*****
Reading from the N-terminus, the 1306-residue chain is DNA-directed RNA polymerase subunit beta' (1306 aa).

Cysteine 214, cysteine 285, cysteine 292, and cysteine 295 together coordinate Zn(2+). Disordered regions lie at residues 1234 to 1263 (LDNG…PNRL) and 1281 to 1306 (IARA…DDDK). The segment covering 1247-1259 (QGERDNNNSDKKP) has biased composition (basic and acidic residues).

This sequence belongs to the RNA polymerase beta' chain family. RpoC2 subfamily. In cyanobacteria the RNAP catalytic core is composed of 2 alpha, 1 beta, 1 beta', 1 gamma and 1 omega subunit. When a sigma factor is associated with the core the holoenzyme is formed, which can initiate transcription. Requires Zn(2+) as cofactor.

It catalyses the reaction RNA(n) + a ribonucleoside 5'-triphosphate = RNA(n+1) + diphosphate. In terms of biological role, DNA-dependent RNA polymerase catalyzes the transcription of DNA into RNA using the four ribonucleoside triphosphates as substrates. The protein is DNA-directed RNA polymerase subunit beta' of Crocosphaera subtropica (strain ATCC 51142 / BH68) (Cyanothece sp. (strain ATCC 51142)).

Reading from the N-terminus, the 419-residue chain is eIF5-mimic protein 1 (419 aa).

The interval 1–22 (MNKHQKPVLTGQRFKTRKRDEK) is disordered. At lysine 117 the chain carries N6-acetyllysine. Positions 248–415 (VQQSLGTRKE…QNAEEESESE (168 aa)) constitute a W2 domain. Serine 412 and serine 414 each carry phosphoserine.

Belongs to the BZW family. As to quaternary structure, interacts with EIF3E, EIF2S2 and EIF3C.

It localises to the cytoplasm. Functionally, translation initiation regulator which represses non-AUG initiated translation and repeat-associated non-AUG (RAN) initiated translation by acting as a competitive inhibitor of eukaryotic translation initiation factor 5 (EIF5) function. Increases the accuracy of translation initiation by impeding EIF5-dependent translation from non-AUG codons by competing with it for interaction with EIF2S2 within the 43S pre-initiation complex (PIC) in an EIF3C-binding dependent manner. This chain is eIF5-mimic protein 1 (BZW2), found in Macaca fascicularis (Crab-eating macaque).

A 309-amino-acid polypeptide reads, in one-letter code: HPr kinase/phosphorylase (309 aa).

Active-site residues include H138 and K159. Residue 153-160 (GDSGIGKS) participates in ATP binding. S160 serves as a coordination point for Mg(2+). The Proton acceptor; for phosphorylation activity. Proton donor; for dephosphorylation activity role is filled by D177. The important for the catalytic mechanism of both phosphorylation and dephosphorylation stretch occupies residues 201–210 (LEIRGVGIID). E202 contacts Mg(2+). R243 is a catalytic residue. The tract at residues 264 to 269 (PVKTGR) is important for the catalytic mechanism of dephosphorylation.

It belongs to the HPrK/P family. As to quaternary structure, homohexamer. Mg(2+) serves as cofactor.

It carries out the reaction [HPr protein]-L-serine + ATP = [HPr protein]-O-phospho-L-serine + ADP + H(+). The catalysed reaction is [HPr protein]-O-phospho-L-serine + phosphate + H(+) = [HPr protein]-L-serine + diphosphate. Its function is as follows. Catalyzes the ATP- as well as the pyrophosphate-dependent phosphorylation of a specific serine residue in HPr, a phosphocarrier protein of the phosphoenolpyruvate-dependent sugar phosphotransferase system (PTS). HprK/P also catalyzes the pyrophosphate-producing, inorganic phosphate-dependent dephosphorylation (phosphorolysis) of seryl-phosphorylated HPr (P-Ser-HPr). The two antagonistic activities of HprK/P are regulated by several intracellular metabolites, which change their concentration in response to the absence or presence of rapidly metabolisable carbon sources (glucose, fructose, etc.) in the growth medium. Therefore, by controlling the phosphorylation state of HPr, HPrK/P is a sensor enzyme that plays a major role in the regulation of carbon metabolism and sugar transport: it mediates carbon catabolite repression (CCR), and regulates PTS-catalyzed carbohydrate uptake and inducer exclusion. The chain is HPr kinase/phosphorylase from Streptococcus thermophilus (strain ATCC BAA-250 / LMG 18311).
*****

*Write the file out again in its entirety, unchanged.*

Reading from the N-terminus, the 1306-residue chain is DNA-directed RNA polymerase subunit beta' (1306 aa).

Cysteine 214, cysteine 285, cysteine 292, and cysteine 295 together coordinate Zn(2+). Disordered regions lie at residues 1234 to 1263 (LDNG…PNRL) and 1281 to 1306 (IARA…DDDK). The segment covering 1247-1259 (QGERDNNNSDKKP) has biased composition (basic and acidic residues).

This sequence belongs to the RNA polymerase beta' chain family. RpoC2 subfamily. In cyanobacteria the RNAP catalytic core is composed of 2 alpha, 1 beta, 1 beta', 1 gamma and 1 omega subunit. When a sigma factor is associated with the core the holoenzyme is formed, which can initiate transcription. Requires Zn(2+) as cofactor.

It catalyses the reaction RNA(n) + a ribonucleoside 5'-triphosphate = RNA(n+1) + diphosphate. In terms of biological role, DNA-dependent RNA polymerase catalyzes the transcription of DNA into RNA using the four ribonucleoside triphosphates as substrates. The protein is DNA-directed RNA polymerase subunit beta' of Crocosphaera subtropica (strain ATCC 51142 / BH68) (Cyanothece sp. (strain ATCC 51142)).

Reading from the N-terminus, the 419-residue chain is eIF5-mimic protein 1 (419 aa).

The interval 1–22 (MNKHQKPVLTGQRFKTRKRDEK) is disordered. At lysine 117 the chain carries N6-acetyllysine. Positions 248–415 (VQQSLGTRKE…QNAEEESESE (168 aa)) constitute a W2 domain. Serine 412 and serine 414 each carry phosphoserine.

Belongs to the BZW family. As to quaternary structure, interacts with EIF3E, EIF2S2 and EIF3C.

It localises to the cytoplasm. Functionally, translation initiation regulator which represses non-AUG initiated translation and repeat-associated non-AUG (RAN) initiated translation by acting as a competitive inhibitor of eukaryotic translation initiation factor 5 (EIF5) function. Increases the accuracy of translation initiation by impeding EIF5-dependent translation from non-AUG codons by competing with it for interaction with EIF2S2 within the 43S pre-initiation complex (PIC) in an EIF3C-binding dependent manner. This chain is eIF5-mimic protein 1 (BZW2), found in Macaca fascicularis (Crab-eating macaque).

A 309-amino-acid polypeptide reads, in one-letter code: HPr kinase/phosphorylase (309 aa).

Active-site residues include H138 and K159. Residue 153-160 (GDSGIGKS) participates in ATP binding. S160 serves as a coordination point for Mg(2+). The Proton acceptor; for phosphorylation activity. Proton donor; for dephosphorylation activity role is filled by D177. The important for the catalytic mechanism of both phosphorylation and dephosphorylation stretch occupies residues 201–210 (LEIRGVGIID). E202 contacts Mg(2+). R243 is a catalytic residue. The tract at residues 264 to 269 (PVKTGR) is important for the catalytic mechanism of dephosphorylation.

It belongs to the HPrK/P family. As to quaternary structure, homohexamer. Mg(2+) serves as cofactor.

It carries out the reaction [HPr protein]-L-serine + ATP = [HPr protein]-O-phospho-L-serine + ADP + H(+). The catalysed reaction is [HPr protein]-O-phospho-L-serine + phosphate + H(+) = [HPr protein]-L-serine + diphosphate. Its function is as follows. Catalyzes the ATP- as well as the pyrophosphate-dependent phosphorylation of a specific serine residue in HPr, a phosphocarrier protein of the phosphoenolpyruvate-dependent sugar phosphotransferase system (PTS). HprK/P also catalyzes the pyrophosphate-producing, inorganic phosphate-dependent dephosphorylation (phosphorolysis) of seryl-phosphorylated HPr (P-Ser-HPr). The two antagonistic activities of HprK/P are regulated by several intracellular metabolites, which change their concentration in response to the absence or presence of rapidly metabolisable carbon sources (glucose, fructose, etc.) in the growth medium. Therefore, by controlling the phosphorylation state of HPr, HPrK/P is a sensor enzyme that plays a major role in the regulation of carbon metabolism and sugar transport: it mediates carbon catabolite repression (CCR), and regulates PTS-catalyzed carbohydrate uptake and inducer exclusion. The chain is HPr kinase/phosphorylase from Streptococcus thermophilus (strain ATCC BAA-250 / LMG 18311).